Archaeologists exploring a forest in Southeast Asia have unequivocally made a discovery that marks an important moment in their lives: 99 million years ago they discovered a crab body trapped in an amber piece. For years, dinosaurs were daily hunters. This is the first time a protected crab specimen has been found from this period.
Analysts point out that this is not the only record that has been broken by this surprisingly well-preserved “time traveler” because it is the most complete crab fossil ever found. Creditsara Adana 5 mm long, remarkably similar to modern crabs.
Other researchers have reported the discovery of a crab fossil in amber 15 million years ago in Mexico. However, this new model from Myanmar fills important gaps in our understanding of the evolution of crabs, including differences between different crab species. Details were published in the magazine Scientific progress.
“It’s simply breathtaking”
⁇ We are talking about exceptional protection, i.e. not even a hair is missing Says Javier Luke of Harvard University. ” Although it was very small, we were able to see many elegant details including the gills. It is simply breathtaking .
Although molecular estimates suggest that the appearance of non-marine crabs is about 130 million years old, no evidence for the existence of these crabs beyond 75 million years has yet been found. Since this fossil appears to be freshwater crab, the history of this group can be traced back to about 25 million years ago.
This invention represents a new genre, and the team was named Gratopsara. “Creta” refers to the Cretaceous period and “Apsara” to evoke the “spirit of clouds and water” in Southeast Asian mythology, to pay homage to local culture and tradition. Hence the full name c. அதனடா (Creditsara Adana)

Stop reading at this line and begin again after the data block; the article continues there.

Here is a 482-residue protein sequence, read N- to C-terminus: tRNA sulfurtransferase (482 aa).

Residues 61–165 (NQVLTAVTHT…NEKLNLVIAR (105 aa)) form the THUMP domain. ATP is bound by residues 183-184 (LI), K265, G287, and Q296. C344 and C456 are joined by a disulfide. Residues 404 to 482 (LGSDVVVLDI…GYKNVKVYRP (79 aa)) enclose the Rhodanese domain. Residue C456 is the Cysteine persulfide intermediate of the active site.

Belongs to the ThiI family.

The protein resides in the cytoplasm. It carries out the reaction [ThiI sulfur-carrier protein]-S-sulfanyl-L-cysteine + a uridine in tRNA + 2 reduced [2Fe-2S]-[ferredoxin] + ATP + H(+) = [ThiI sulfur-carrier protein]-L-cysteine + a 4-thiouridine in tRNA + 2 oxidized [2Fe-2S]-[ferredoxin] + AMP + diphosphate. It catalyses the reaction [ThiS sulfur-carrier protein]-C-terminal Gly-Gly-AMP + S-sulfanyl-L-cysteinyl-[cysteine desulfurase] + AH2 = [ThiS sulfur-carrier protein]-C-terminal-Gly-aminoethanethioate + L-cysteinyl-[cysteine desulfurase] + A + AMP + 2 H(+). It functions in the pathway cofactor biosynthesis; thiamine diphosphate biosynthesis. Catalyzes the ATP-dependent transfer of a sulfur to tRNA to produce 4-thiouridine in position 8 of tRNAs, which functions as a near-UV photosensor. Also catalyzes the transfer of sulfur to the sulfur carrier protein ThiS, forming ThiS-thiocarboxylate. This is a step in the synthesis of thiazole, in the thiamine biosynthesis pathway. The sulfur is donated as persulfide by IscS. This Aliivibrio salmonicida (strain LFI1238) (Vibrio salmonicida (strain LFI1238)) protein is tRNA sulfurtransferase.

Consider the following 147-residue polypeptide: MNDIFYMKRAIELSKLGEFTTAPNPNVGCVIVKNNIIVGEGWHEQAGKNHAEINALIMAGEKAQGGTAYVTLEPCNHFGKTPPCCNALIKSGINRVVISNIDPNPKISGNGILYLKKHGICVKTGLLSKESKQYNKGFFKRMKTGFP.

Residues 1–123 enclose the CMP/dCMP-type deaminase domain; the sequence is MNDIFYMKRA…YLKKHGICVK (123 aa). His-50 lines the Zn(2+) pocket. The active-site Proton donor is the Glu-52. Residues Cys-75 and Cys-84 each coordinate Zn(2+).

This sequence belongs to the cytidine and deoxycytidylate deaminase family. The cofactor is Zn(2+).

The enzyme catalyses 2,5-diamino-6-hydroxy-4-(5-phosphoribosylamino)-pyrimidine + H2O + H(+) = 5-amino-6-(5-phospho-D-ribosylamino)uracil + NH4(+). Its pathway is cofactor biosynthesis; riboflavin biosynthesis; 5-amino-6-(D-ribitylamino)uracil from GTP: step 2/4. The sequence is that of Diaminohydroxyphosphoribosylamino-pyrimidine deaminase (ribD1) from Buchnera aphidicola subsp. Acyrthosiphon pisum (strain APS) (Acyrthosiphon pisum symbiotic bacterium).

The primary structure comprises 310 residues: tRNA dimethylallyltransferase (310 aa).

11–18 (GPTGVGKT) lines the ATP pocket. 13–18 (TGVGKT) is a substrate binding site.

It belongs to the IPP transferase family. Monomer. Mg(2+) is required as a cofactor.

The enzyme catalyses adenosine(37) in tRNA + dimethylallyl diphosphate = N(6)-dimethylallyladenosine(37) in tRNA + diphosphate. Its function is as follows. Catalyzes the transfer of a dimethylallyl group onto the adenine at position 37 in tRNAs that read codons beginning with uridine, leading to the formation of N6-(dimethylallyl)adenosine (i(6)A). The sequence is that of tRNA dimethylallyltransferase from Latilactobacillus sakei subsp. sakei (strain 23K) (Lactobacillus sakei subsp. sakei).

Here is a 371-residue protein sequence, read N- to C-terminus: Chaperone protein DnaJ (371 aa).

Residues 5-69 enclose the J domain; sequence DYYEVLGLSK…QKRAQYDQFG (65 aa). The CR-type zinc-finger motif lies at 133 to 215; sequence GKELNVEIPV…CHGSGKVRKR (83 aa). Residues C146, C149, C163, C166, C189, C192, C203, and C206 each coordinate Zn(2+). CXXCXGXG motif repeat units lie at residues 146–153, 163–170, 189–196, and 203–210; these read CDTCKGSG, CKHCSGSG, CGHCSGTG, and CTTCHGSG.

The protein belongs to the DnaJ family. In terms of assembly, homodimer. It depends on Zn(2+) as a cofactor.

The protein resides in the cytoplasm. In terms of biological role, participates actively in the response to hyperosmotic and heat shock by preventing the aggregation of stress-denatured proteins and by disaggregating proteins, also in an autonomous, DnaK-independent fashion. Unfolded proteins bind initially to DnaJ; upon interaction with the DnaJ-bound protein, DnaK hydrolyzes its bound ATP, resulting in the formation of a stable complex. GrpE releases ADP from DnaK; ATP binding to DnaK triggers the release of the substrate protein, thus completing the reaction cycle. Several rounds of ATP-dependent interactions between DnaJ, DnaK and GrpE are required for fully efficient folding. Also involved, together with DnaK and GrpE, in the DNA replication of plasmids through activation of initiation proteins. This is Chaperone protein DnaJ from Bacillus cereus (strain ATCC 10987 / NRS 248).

Luke and his colleagues analyzed the sample with a standard microscope and X-ray microtomography. They then clearly identified the eight legs of the animal, including the eyes, antennae, pincers, mouth areas, fine hairs, and detached leg. “Probably because the crab was struggling to free itself from the resin of the tree that was occupying itself‘ like a time capsule ’,” says Luke.
Understand the evolution of crabs and similar organisms
Despite the small size of this specimen (2 millimeters wide in total), it may be a young one that has many points in common with current crabs. ” He has this tile [coquille supérieure] Round and highly developed walking legs, large eyes and a small tail under the body », He explains. ” All of these features are modern type .
However, according to Luke, this species has some distinctive differences that combine with its primitive appearance, including deep grooves in the shell, unlike the soft tops of today’s crabs. The shrimp or lobster breast is much shorter than the wide breast of the modern crab. ” This is not a missing link, but rather a distant relative of the current crabs », He explains.
Crab gills, unlike current land crabs, claim to have lived primarily in water, and its lung-like air pockets share the gills’ body space. ” This is a really confusing and exciting point “, Says Luke.” How can an aquatic animal enter the sap of a tree in a forest? It feeds the thinking .
⁇ One plausible explanation is that the crab was on a narrow land trip between two waters when it was trapped. Explain Luke. ⁇ Her misfortune, however, was the discovery of a ‘precious’ scientific treasure: the resin quickly integrates into the water – ‘like a super glue’, so it does not always form fossils.. It is sad for the animal, but it is the only possibility to know that it exists .
The research of Luke and his colleagues aims to understand how some ancient creatures evolved into crabs and to understand their evolution and diversity over time to the modern forms we see today. ” Every fossil we find challenges our preconceptions about when and where many creatures originated, which often prompts us to go back in time.S ”, Luke concludes.
proof’s: Scientific progress & Harvard University
“Travel maven. Beer expert. Subtly charming alcohol fan. Internet junkie. Avid bacon scholar.”